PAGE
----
BOOK REVIEW: Pattern of Wounds, by J. Mark Bertrand

In his second novel about the homicide detective Roland March, author Mark Bertrand brings the oxymoronic Christian murder-mystery to life in Pattern of Wounds.  Rushing through the Christmas season in a noose-tightening suspense and breakneck pace, the detective hardly pauses for sleep.  The gentle process of his spiritual questioning fits the few moments allotted for reflection.  Bertrand winds the story through gritty patches of current crime scene investigations, a deepening trail that looks suspicious for serial murder, and his past experiences with an unsolved family crime.

There was no putting this book down: it had all the raw detail of a CSI episode, while improving plot variations and character development, and minimizing repetitive visual trauma.  The crime remained reprehensible, but no nightmares resulted.  I found Bertrand’s alliterations clever: (describing a walk in downtown Houston), “…passing one, two, three abstract sculptures nestled in among the corporate logo, I feel like an ant in a redwood forest, awed by the imbalance of scale.”  His character sketches bring into piercing detail their subjects and solidify his detective’s evaluating eye:  “…a familiar looking stranger with a Fu Manchu mustache and a nickel-plated barbecue gun on his hip,” or my favorite: “Tammy stands there in a glittering red short-sleeved jacket, a cheap sequined wrapper for the squarish lump of her body.  She holds her hands toward me, her knuckles concealed behind a row of mismatched cocktail rings.”  I can just see her shopping at Ross.  And fitting in the word “zydeco“?  Pure vocabulary brilliance. Yes, you will have to look it up yourself.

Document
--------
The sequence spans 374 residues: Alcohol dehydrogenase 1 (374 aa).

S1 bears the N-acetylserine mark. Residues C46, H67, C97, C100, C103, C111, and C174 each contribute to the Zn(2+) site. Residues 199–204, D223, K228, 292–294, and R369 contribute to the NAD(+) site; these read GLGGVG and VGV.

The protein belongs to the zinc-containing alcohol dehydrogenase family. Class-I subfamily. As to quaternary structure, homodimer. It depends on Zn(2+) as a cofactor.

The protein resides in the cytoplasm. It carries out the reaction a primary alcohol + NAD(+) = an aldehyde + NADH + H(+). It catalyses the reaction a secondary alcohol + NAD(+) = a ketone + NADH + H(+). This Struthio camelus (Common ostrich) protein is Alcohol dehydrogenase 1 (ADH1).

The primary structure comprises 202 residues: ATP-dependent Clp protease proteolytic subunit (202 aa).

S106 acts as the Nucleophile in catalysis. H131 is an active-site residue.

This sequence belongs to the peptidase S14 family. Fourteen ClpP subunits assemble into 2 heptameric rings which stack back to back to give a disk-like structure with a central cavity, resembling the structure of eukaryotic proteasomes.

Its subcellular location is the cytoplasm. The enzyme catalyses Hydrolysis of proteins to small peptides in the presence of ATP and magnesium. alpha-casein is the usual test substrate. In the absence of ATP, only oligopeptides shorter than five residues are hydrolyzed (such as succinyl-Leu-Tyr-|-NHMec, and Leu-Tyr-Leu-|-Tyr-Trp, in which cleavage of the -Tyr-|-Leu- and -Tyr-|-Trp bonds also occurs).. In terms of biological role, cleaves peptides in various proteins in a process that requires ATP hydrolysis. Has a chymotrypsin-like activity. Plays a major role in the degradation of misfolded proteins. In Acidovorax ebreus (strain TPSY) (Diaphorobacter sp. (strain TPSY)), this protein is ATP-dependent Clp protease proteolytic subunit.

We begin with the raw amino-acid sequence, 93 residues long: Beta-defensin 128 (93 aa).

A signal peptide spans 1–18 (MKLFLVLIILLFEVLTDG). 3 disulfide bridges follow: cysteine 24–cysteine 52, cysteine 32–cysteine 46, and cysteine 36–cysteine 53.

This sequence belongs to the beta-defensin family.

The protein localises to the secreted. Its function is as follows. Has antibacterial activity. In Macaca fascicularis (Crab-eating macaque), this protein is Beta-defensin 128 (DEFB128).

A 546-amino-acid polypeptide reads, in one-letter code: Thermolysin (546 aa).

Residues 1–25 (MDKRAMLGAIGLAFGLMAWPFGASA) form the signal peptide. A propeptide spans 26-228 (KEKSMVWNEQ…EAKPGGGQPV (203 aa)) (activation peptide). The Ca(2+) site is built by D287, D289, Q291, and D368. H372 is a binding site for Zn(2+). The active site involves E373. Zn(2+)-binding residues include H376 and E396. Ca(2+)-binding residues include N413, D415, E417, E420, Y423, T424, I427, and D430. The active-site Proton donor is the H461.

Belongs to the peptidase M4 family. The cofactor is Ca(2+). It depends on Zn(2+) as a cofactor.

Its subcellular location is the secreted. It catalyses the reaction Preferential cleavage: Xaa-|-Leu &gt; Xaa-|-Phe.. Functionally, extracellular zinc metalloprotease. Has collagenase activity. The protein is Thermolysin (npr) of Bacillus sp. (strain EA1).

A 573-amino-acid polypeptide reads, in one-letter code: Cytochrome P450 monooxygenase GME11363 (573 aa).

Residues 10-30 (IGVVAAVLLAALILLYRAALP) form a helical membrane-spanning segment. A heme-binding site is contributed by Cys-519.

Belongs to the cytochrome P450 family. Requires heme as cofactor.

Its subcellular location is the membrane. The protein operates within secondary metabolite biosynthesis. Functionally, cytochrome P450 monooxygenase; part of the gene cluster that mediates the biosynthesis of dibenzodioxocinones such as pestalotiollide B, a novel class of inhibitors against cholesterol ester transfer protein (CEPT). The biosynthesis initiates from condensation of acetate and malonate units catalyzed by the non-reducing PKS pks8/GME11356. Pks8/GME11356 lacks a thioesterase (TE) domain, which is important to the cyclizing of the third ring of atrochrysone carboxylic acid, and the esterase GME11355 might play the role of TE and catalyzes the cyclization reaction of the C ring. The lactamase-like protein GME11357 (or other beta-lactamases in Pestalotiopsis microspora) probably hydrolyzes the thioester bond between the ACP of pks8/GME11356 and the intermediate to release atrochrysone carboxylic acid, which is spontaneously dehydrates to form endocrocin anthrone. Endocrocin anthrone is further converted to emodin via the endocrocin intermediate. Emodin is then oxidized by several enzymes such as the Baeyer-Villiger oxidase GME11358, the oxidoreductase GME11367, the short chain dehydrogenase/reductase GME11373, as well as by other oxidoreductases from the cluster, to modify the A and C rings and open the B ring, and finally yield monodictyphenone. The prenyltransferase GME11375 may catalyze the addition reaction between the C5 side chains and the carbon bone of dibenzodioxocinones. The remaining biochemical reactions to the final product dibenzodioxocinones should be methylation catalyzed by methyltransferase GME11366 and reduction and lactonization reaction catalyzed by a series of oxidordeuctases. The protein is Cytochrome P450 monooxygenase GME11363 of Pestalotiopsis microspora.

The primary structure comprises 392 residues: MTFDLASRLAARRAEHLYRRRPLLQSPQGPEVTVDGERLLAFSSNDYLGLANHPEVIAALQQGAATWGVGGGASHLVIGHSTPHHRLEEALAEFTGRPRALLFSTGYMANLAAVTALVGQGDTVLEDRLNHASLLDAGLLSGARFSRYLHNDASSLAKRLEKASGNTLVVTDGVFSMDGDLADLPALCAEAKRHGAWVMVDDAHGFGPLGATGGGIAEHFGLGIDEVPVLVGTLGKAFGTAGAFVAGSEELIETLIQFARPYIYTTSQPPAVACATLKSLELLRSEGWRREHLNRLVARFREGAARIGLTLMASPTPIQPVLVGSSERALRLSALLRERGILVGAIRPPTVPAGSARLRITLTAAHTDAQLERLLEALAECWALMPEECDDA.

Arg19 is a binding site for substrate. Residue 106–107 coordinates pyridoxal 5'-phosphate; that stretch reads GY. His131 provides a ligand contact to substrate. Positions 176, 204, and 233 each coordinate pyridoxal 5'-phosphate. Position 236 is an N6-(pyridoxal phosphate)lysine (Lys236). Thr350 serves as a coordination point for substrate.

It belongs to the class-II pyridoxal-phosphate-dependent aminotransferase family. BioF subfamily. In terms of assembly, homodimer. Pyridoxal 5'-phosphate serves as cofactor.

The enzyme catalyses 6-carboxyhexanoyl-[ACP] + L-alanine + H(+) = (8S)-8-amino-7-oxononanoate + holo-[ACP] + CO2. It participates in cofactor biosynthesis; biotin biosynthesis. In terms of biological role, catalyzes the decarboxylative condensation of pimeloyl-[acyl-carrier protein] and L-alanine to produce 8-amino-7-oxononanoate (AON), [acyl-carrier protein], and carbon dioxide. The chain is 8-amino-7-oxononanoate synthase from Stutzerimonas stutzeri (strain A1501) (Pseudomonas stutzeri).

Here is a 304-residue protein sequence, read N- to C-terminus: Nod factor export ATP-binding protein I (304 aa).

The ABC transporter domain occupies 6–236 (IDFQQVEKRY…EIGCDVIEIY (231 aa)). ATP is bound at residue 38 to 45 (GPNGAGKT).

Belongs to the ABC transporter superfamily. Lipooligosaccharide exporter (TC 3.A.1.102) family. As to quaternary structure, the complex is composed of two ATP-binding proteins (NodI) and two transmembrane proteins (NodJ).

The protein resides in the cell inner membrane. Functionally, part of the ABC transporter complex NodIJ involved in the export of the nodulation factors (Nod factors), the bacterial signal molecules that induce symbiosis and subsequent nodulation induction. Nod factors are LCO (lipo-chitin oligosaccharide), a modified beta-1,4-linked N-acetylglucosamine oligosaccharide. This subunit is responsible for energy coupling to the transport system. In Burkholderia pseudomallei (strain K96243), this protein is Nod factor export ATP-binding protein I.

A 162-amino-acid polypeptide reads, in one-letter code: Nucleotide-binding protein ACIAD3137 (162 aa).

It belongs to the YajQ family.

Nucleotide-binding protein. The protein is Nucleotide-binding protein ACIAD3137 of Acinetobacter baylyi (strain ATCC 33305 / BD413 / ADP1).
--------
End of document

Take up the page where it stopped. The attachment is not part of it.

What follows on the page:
While I revelled in the tight pace, authentic prose, I will note that those looking for an Amish romance or ‘Christianese‘ conversion will be disappointed.  This is simply well-written fiction about a tough work environment, with a heady pace.  God is mentioned briefly, faith is touched on gently, but no great leaps of change are made.